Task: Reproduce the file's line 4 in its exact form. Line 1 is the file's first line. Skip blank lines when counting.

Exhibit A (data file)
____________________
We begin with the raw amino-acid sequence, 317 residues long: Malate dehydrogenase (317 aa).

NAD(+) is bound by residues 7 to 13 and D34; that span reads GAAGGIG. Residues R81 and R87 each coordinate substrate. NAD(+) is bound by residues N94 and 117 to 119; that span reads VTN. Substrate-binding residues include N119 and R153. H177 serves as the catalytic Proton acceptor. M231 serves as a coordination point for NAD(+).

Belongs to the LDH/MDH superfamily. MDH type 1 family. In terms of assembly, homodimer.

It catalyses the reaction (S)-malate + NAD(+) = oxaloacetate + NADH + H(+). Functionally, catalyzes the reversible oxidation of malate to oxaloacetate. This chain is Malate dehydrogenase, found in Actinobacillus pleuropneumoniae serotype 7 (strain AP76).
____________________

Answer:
It catalyses the reaction (S)-malate + NAD(+) = oxaloacetate + NADH + H(+). Functionally, catalyzes the reversible oxidation of malate to oxaloacetate. This chain is Malate dehydrogenase, found in Actinobacillus pleuropneumoniae serotype 7 (strain AP76).